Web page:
The idea behind Health Savings Accounts (HSAs) is a simple one: Instead of giving all our health care dollars to a third party (employer, heath insurance company or the government), we can put some of those dollars in an account that we own and control. When spending from that account, we become fully empowered consumers in the medical marketplacereaping the full benefits and bearing the full costs of every decision we make.
Even if people dont have money set aside in a Health Savings Account, patients are paying for more and more of their own medical expenses. Half of employees who get their insurance at work have a deductible of $1,000 or more. The average silver plan deductible in the Obamacare exchanges is almost $4,000. In response to patients paying with their own money and making their own decisions, a supply-side revolution has already taken place:
- Walk-in clinics provide timely care at affordable and transparent pricesmeeting best practice guidelines more often, on the average, than traditional primary care physicians.
- On-line prescriptions drug firms are competing on price with local pharmacies and they have a lower error rate.
- About 11 million people have access to telephone and email consultationssomething that still isnt covered by Medicare, Medicaid and most commercial insurers.
- Using an iPhone app, people on the East Coast and the West Coast can summon a doctor to their homes at nights and on weekendsone who usually arrives within 30 minutes and costs about $100. That way, patients avoid a $500 bill and several hours of waiting at a hospital emergency room.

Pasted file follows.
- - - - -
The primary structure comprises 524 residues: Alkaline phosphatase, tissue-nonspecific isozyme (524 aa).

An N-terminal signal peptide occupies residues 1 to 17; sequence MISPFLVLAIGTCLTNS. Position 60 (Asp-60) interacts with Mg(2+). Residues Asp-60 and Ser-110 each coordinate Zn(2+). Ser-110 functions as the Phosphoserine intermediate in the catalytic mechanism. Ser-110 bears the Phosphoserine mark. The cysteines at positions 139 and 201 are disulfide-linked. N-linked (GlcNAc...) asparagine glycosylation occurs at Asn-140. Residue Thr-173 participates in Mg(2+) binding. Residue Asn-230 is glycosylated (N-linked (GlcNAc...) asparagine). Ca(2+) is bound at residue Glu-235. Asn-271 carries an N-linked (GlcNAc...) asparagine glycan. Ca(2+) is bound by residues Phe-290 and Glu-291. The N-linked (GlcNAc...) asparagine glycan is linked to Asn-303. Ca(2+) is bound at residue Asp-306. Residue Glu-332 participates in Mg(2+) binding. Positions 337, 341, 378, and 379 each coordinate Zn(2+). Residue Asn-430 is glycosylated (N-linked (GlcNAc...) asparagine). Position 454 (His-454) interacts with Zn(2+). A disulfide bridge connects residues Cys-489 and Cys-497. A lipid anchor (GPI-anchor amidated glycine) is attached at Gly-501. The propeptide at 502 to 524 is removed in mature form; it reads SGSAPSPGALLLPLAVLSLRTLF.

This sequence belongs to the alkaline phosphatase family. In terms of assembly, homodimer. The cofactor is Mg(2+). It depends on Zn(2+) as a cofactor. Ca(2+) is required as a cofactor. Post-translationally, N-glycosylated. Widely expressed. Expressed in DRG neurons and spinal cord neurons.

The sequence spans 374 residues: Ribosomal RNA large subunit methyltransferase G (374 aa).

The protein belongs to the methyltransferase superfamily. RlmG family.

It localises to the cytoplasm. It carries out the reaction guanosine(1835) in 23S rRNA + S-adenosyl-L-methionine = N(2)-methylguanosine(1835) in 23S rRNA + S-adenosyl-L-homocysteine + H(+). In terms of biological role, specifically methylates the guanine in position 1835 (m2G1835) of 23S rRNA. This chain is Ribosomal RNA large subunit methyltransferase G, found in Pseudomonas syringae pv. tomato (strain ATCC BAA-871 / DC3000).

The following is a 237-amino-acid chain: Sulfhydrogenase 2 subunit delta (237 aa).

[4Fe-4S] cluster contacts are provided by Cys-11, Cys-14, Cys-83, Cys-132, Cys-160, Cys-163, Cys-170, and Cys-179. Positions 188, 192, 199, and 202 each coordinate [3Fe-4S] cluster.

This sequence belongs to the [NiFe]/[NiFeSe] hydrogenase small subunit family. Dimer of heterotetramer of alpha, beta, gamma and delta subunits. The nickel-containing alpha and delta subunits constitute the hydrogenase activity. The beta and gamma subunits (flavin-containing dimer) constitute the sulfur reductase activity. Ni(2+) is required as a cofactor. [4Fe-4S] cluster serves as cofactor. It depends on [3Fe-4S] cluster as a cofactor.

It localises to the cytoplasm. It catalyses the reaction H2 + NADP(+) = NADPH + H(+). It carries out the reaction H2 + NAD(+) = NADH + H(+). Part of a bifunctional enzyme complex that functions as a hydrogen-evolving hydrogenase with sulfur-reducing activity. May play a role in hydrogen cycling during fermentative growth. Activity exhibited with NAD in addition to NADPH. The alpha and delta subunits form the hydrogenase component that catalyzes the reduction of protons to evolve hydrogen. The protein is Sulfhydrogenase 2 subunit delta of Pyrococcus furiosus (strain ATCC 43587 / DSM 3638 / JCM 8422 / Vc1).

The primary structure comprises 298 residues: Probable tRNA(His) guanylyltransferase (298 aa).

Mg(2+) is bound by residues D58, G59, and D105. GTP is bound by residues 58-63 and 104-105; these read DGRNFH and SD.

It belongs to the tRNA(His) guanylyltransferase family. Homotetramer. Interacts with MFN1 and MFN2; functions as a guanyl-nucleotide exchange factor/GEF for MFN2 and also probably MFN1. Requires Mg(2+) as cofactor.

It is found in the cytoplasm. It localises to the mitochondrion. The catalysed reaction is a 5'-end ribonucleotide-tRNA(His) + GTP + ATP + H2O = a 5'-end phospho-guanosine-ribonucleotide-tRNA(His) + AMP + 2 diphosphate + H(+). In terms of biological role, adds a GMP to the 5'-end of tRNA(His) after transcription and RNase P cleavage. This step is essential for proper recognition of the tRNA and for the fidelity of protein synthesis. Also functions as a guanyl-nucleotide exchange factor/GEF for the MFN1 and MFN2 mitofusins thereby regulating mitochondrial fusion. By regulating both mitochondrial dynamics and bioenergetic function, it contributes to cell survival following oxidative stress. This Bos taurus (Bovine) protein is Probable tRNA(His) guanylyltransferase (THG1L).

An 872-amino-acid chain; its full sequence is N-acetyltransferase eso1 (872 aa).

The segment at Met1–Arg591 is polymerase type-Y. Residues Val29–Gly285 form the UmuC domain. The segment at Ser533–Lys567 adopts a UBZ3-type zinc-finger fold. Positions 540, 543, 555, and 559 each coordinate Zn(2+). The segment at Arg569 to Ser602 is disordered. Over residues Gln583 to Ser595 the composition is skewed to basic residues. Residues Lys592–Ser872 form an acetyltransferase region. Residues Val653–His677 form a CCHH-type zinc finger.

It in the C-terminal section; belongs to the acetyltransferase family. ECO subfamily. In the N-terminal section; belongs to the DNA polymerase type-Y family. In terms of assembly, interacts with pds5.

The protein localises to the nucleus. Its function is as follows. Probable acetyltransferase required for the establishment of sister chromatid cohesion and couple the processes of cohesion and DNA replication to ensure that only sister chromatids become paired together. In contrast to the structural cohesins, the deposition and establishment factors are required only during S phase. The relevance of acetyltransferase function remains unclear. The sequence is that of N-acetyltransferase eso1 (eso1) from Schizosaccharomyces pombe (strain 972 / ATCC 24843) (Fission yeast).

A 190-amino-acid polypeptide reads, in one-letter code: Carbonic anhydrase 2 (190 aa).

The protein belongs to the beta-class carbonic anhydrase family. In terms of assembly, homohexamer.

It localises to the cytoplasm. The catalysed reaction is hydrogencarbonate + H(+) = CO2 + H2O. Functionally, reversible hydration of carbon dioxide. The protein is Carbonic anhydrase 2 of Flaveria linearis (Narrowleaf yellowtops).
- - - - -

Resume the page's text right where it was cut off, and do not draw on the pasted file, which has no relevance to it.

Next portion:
|John C. Goodman is a Senior Fellow at the Independent Institute, President of the Goodman Institute for Public Policy Research, and author of the widely acclaimed Independent books, A Better Choice: Healthcare Solutions for America, and the award-winning, Priceless: Curing the Healthcare Crisis. The Wall Street Journal and the National Journal, among other media, have called him the Father of Health Savings Accounts.|
Obamacare remains highly controversial and faces ongoing legal and political challenges. Polls show that by a large margin Americans remain opposed to the healthcare law and seek to repeal and replace it. However, the question is: Replace it with what?